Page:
The head of the World Health Organization, or WHO, warned that cases and deaths from COVID-19 have continued to rise, with almost 4 million cases reported to the organization last week.
It's expected the total number of cases will pass 200 million within the next two weeks, which the WHO said is an underestimate.
Speaking at a media briefing on Friday, Tedros Adhanom Ghebreyesus, director-general of the WHO, revealed that COVID-19 infections have increased by 80 percent in five of the organization's six regions, nearly doubling over the past four weeks.
"In Africa, deaths have increased by 80 percent over the same period," Tedros said, adding that the "highly-transmissible" Delta variant, which has now been detected in at least 132 countries, is the main cause for the increase.
"WHO has warned that the COVID-19 virus has been changing since it was first reported, and it continues to change. So far, four variants of concern have emerged, and there will be more as long as the virus continues to spread," he said.
He noted that the rise is also driven by increased social mixing and mobility, inconsistent use of public health and social measures, and inequitable vaccine use.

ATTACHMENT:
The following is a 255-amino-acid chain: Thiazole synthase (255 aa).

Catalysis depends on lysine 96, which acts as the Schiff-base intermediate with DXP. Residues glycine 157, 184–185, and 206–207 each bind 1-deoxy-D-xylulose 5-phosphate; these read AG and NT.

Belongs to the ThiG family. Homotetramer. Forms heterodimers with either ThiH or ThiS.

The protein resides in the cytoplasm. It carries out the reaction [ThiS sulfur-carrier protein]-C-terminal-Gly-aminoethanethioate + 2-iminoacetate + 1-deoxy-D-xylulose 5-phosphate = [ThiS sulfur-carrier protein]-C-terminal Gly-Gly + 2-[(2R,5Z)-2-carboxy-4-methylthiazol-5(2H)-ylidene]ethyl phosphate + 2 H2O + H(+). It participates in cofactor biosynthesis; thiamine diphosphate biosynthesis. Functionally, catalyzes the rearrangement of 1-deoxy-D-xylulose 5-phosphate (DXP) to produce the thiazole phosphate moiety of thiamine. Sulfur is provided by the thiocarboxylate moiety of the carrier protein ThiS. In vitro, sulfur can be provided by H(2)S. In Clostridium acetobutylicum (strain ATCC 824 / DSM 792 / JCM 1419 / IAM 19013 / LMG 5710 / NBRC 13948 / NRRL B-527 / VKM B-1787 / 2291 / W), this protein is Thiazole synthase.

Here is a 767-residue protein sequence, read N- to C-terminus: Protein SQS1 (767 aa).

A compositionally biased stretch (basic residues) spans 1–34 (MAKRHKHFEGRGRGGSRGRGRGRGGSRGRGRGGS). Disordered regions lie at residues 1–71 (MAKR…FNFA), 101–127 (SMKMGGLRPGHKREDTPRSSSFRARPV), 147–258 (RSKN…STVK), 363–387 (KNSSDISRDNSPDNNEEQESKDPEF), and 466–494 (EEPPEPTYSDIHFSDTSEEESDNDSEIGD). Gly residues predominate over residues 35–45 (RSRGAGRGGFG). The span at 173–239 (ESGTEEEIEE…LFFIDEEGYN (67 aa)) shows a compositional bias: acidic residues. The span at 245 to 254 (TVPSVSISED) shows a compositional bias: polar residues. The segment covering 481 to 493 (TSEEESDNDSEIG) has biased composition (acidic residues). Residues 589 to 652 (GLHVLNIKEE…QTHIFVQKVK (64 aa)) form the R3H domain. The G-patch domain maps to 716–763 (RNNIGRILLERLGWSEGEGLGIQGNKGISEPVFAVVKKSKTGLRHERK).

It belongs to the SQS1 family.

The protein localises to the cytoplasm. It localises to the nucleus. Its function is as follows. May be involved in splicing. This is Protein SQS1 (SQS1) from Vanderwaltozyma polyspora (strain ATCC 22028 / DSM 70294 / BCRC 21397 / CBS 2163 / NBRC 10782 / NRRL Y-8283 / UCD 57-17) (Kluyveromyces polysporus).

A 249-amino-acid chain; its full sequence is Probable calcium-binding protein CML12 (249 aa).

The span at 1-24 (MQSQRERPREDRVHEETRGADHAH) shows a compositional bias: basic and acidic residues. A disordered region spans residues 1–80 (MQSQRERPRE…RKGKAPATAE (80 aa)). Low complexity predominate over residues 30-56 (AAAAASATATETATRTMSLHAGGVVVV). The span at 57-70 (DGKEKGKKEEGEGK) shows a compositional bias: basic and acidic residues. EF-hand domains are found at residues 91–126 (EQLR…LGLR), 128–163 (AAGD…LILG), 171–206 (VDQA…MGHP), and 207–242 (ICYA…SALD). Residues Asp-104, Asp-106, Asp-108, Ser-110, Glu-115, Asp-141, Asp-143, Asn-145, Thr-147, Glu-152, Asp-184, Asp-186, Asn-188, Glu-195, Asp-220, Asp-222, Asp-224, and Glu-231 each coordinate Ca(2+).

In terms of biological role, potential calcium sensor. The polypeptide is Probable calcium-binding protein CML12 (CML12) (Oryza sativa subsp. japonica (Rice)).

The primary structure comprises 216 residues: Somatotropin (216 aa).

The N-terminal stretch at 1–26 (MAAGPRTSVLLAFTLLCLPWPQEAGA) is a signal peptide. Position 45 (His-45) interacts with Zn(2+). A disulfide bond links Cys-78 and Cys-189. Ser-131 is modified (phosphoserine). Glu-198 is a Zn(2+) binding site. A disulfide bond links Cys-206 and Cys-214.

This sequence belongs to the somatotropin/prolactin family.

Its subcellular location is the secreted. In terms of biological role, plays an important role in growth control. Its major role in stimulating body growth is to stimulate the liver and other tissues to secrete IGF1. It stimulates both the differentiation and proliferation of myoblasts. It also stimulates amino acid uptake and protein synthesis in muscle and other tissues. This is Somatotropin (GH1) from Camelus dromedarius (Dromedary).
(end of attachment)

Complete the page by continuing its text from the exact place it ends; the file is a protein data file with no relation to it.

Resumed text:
"Hard-won gains are in jeopardy or being lost, and health systems in many countries are being overwhelmed," he said. "The increased number of COVID-19 infections is creating a shortage of treatments, such as life-saving oxygen. Twenty-nine countries have high and rising oxygen needs, and many countries have inadequate supplies of basic equipment to protect frontline healthworkers."
Testing rates in low-income countries are now less than 2 percent compared wi high-income countries, which Tedros said is leaving the world blind to understanding where the disease is and how the virus is changing.
He stressed that without better testing rates the world will struggle to fight the disease on the front line and also mitigate the risk of new and more dangerous variants emerging.
Tedros called for stronger surveillance and more strategic testing to understand where the virus is, as well as to find out where public health interventions are most needed.
The WHO's goal remains to support every country to vaccinate at least 10 percent of its population by the end of September, at least 40 percent by the end of this year, and 70 percent by the middle of next year, but Tedros said those targets are still a long way off.
In the effort to develop more vaccines, the WHO has signed a letter of intent that sets out the terms of collaboration with the Medicines Patent Pool; Afrigen Biologics; the Biologicals and Vaccines Institute of Southern Africa; the South African Medical Research Council and the Africa Centres for Disease Control and Prevention.
The letter comes after the WHO announced the development of a technology transfer hub for mRNA vaccines in South Africa last month, as part of efforts to scale up production of vaccines.